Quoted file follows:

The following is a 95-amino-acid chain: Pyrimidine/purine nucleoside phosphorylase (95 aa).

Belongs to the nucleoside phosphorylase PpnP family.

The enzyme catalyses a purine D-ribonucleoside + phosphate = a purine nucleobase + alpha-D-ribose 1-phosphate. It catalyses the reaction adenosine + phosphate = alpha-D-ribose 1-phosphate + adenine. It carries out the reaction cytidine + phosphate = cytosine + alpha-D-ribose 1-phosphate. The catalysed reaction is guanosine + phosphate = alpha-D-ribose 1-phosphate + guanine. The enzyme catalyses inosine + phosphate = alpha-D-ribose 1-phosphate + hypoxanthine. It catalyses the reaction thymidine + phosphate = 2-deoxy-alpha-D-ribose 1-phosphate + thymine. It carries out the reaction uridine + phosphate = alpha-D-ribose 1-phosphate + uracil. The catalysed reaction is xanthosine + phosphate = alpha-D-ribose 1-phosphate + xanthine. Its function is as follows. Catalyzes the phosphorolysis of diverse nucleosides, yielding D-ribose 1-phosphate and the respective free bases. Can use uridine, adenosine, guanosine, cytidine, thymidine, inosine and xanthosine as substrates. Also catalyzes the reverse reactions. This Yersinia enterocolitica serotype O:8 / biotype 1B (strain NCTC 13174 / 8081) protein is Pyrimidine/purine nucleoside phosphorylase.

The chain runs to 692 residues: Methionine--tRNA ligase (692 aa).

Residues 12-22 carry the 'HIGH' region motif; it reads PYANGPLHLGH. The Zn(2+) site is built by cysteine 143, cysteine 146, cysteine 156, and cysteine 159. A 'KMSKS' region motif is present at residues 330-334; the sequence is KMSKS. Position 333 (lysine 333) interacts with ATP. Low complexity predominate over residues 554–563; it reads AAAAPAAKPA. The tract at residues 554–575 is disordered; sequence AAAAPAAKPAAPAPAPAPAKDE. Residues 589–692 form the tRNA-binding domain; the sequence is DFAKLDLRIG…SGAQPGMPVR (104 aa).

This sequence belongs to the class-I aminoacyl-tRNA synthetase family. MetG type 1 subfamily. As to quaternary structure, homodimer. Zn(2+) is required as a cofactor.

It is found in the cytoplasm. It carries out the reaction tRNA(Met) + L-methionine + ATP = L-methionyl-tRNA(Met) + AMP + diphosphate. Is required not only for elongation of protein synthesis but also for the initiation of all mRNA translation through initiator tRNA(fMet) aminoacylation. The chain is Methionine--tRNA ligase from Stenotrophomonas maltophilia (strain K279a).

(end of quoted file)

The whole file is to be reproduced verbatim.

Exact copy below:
The following is a 95-amino-acid chain: Pyrimidine/purine nucleoside phosphorylase (95 aa).

Belongs to the nucleoside phosphorylase PpnP family.

The enzyme catalyses a purine D-ribonucleoside + phosphate = a purine nucleobase + alpha-D-ribose 1-phosphate. It catalyses the reaction adenosine + phosphate = alpha-D-ribose 1-phosphate + adenine. It carries out the reaction cytidine + phosphate = cytosine + alpha-D-ribose 1-phosphate. The catalysed reaction is guanosine + phosphate = alpha-D-ribose 1-phosphate + guanine. The enzyme catalyses inosine + phosphate = alpha-D-ribose 1-phosphate + hypoxanthine. It catalyses the reaction thymidine + phosphate = 2-deoxy-alpha-D-ribose 1-phosphate + thymine. It carries out the reaction uridine + phosphate = alpha-D-ribose 1-phosphate + uracil. The catalysed reaction is xanthosine + phosphate = alpha-D-ribose 1-phosphate + xanthine. Its function is as follows. Catalyzes the phosphorolysis of diverse nucleosides, yielding D-ribose 1-phosphate and the respective free bases. Can use uridine, adenosine, guanosine, cytidine, thymidine, inosine and xanthosine as substrates. Also catalyzes the reverse reactions. This Yersinia enterocolitica serotype O:8 / biotype 1B (strain NCTC 13174 / 8081) protein is Pyrimidine/purine nucleoside phosphorylase.

The chain runs to 692 residues: Methionine--tRNA ligase (692 aa).

Residues 12-22 carry the 'HIGH' region motif; it reads PYANGPLHLGH. The Zn(2+) site is built by cysteine 143, cysteine 146, cysteine 156, and cysteine 159. A 'KMSKS' region motif is present at residues 330-334; the sequence is KMSKS. Position 333 (lysine 333) interacts with ATP. Low complexity predominate over residues 554–563; it reads AAAAPAAKPA. The tract at residues 554–575 is disordered; sequence AAAAPAAKPAAPAPAPAPAKDE. Residues 589–692 form the tRNA-binding domain; the sequence is DFAKLDLRIG…SGAQPGMPVR (104 aa).

This sequence belongs to the class-I aminoacyl-tRNA synthetase family. MetG type 1 subfamily. As to quaternary structure, homodimer. Zn(2+) is required as a cofactor.

It is found in the cytoplasm. It carries out the reaction tRNA(Met) + L-methionine + ATP = L-methionyl-tRNA(Met) + AMP + diphosphate. Is required not only for elongation of protein synthesis but also for the initiation of all mRNA translation through initiator tRNA(fMet) aminoacylation. The chain is Methionine--tRNA ligase from Stenotrophomonas maltophilia (strain K279a).